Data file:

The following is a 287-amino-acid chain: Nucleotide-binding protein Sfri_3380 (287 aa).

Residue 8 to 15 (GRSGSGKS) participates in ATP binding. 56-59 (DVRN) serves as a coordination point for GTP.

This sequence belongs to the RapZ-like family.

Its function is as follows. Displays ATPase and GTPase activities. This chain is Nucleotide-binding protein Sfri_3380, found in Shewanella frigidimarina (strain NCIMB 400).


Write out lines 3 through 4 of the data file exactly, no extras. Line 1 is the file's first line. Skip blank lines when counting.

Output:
This sequence belongs to the RapZ-like family.

Its function is as follows. Displays ATPase and GTPase activities. This chain is Nucleotide-binding protein Sfri_3380, found in Shewanella frigidimarina (strain NCIMB 400).